Crossing Borders, Not Stages: Discipleship Training School After College

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My watch beeped 8:00 AM as I searched for my seat.

I thumbed through the exam casually, trying not to look stressed. The list of questions looked oddly like a foreign language. It appeared that my all-night cram session the night before had little effect on my ability to comprehend Business Statistics. Staring blankly at the ‘p-values’ and ‘Z scores’ before me, I began to wonder, “Why am I even here?”

 

It took me six years to finish college. In that time, I changed majors from chemical engineering to business marketing and seemingly, everything in between. I often struggled with feelings of aimlessness and lack of direction. I even wrestled through the idea of abandoning my degree altogether. I finally landed on the major I would finish in: Communication.

 

Just before my senior year, I moved to Michigan. I had been dating my girlfriend long distance for over a year, and making the move, allowed us to live in the same town. I transferred to a small college there. At that point, I just wanted to finish what I had started.

 

In my final year of college, I completed 50 college credits from January to December and married my girlfriend midway through the summer. By the time December rolled around, I was preparing for my final exams and trying to land a job that fit my major.

 

With a week left in the semester, my wife suggested the idea of going to Youth With A Mission (YWAM) to do a Discipleship Training School (DTS) starting in January. She had completed her DTS right after high school...

 

I had very little idea what I was agreeing to, but having no reason to object, I cooly agreed.

The snowy tundra that is winter in Michigan was setting in, but Florida promised a much warmer alternative with sandy beaches and beautiful sunsets. In the busy week that followed, I finished my final exams, and we packed up the car to drive the 1,200 miles to Florida.

 

YWAM Orlando back in January 2012 was nothing short of glorified camping. My wife and I lived in an RV with mostly consistent water tank refills, a Port-o-potty sat 50 yards away, and all of our classes were held in large army tents. **Our school lovingly joked: “Come to YWAM Orlando, where outreach is an upgrade.”

 

** By the way- YWAM Orlando has come a long way with campus renovations! The campus has developed drastically and our students and staff live in newly renovated dormitories. Check out our Campus Tour video.**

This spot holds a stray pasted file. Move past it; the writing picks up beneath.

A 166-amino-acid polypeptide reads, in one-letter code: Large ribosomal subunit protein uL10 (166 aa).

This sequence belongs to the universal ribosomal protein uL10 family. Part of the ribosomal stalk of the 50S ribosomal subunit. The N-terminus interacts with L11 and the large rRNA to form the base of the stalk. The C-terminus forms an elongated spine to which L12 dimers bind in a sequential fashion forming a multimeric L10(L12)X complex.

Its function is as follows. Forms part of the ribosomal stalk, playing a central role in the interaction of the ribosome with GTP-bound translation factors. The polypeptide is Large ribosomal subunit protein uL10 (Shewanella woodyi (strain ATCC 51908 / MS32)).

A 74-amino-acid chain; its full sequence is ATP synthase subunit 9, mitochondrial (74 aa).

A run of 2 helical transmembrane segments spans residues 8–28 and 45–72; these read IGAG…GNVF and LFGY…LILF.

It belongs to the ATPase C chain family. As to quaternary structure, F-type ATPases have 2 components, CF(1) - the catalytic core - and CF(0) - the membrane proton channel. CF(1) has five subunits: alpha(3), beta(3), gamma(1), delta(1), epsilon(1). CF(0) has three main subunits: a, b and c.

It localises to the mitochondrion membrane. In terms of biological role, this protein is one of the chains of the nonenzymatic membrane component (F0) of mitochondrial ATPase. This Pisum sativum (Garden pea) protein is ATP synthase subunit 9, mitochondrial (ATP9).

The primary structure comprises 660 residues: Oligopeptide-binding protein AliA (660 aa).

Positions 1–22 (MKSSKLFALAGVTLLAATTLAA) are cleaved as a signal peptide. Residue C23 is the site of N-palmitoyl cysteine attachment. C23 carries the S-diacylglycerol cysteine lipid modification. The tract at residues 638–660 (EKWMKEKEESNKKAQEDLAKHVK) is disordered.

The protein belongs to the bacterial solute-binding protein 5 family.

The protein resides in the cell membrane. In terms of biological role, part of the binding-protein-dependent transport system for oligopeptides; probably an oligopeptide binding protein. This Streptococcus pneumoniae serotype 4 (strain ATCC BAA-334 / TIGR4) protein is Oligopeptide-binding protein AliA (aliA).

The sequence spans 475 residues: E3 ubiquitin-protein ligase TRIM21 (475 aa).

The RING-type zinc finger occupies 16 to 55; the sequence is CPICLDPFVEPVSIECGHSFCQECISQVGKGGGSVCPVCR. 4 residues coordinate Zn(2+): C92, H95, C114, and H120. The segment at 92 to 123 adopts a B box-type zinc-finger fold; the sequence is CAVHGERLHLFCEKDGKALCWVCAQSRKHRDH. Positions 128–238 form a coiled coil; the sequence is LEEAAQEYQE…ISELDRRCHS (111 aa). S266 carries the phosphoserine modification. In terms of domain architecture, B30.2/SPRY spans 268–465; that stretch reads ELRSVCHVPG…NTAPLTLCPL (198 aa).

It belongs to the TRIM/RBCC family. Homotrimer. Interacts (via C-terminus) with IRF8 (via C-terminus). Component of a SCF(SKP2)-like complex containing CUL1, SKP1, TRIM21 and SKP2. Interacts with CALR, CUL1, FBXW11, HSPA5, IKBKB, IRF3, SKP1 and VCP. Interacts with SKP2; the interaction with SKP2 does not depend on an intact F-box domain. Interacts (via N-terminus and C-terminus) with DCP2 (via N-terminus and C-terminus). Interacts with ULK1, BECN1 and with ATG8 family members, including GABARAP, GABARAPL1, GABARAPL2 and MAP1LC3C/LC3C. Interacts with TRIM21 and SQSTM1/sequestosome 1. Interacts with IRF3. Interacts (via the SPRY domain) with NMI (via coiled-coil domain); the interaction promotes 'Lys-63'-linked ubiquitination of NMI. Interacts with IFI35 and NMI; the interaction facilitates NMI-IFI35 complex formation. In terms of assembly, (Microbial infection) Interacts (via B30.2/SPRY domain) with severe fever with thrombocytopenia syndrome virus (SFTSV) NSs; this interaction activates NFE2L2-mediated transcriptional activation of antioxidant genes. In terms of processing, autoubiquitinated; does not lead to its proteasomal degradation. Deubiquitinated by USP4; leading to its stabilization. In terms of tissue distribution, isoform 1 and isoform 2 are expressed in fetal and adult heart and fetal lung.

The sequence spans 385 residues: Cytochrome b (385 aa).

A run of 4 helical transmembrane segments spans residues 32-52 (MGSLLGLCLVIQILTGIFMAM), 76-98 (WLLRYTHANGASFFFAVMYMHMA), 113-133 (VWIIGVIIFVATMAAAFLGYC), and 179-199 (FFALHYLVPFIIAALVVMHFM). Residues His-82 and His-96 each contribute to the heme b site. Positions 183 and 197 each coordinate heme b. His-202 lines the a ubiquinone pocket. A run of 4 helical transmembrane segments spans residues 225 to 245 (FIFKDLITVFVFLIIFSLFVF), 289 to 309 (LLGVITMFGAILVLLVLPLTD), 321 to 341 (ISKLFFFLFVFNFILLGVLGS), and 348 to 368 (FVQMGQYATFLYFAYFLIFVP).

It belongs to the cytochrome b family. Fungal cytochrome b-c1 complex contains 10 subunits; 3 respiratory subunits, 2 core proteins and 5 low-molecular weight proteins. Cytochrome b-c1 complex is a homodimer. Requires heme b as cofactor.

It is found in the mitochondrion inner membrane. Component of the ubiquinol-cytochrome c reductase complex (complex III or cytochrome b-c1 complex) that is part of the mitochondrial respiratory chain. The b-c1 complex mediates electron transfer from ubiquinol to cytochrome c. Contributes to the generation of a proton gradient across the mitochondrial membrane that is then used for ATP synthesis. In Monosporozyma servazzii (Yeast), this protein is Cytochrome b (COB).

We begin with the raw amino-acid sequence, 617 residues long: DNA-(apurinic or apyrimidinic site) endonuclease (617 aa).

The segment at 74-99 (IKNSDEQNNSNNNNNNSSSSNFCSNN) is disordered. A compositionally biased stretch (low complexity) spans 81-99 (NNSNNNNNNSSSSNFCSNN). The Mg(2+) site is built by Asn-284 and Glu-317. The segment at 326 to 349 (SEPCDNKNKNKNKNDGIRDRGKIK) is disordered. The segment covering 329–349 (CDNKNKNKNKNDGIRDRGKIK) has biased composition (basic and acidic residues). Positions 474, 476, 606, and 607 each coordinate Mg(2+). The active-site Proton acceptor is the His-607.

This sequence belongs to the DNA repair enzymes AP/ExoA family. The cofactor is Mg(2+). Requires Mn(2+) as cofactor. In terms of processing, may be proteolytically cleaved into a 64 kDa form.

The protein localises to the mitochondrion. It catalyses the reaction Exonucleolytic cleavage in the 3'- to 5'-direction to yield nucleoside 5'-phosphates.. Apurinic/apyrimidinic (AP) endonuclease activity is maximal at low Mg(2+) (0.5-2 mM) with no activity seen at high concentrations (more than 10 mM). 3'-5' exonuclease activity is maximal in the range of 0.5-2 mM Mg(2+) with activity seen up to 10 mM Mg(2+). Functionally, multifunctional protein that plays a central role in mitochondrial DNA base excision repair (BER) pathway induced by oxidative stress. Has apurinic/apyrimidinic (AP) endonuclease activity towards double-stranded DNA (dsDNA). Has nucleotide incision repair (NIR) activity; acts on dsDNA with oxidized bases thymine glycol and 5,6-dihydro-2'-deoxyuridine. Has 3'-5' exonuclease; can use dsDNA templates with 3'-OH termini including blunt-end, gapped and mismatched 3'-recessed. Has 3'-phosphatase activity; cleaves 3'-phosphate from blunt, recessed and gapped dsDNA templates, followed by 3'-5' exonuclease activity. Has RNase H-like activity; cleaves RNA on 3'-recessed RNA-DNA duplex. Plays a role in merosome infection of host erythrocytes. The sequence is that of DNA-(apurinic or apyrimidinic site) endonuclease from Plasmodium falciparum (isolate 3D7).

Joking aside, YWAM Orlando offered many lessons not learned in the college classroom. The world is much bigger than I had ever realized and much more broken. My DTS opened my eyes to the issues and severity of poverty and vulnerable children around the world, and it revealed just how much we all need Jesus. Indeed, missions is much more than standing on the street corner and praying for people. While that is part of it, the Bible is also abundantly clear that we are to care for the poor and needy.

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Defend the weak and the fatherless; uphold the cause of the poor and the oppressed. Rescue the weak and the needy; deliver them from the hand of the wicked. Psalm 82:3-4

On outreach in Thailand, we were staying in the northern most city called Mae Sai, right on the border of Myanmar. Many of the kids living there, begging on the streets, had no legal papers in Thailand or Myanmar, and were thus, not recognized as citizens in either nation. These were the most vulnerable to be trafficked. With no shelter, no food, and no one looking out for their well being, no one notices when they are taken.

 

But God has the greatest heart for these children. And in those days living on the border, God stirred in me a heart for them too. "I will bless you... and you will be a blessing. " Genesis 12:2

 

"The day finally arrived, and as my college peers were donning robes and square hats, transitioning their tassels, and crossing the ever-important graduation stage, our outreach team was crossing the border into Laos to feed homeless orphans. I was right where I was supposed to be."

One day, while preparing for ministry, a phrase I had heard before came to mind “Empty bellies have no ears.” Simply put, how can I tell these kids that God loves them and will provide for all their needs if they do not even know where their next meal is coming from. We headed to the nearest market to purchase some fruit. That evening, sitting below the footbridge connecting Thailand and Myanmar, we gave food to and prayed for the children we had come to love in our time there.

 

Several days later, while still in Thailand, I received an email from my college back home. It was time for my graduation ceremony. In all the busyness of the last few months, I had not even realized I would be missing graduation – something I had worked so hard for and wanted recognition for, now paled in comparison to what God wanted from me.

 

The day finally arrived, and as my college peers were donning robes and square hats, transitioning their tassels, and crossing the ever-important graduation stage, our outreach team was crossing the border into Laos to feed homeless orphans. I was right where I was supposed to be.

 

College is great. A degree certifies that you are fit to enter your career. But my DTS prepared me to enter the world – to be in the world, but not of it; to see the poor and the needy, the way God sees them; to protect them, to provide for them, and most importantly, to love them.

 

Go to college, get your degree… THEN do a DTS and change the world.

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Written By:

Scott Martin | YWAM Orlando Staff

Scott and his wife Denae have a passion for Community Development and continue to devote their ministry efforts to that work.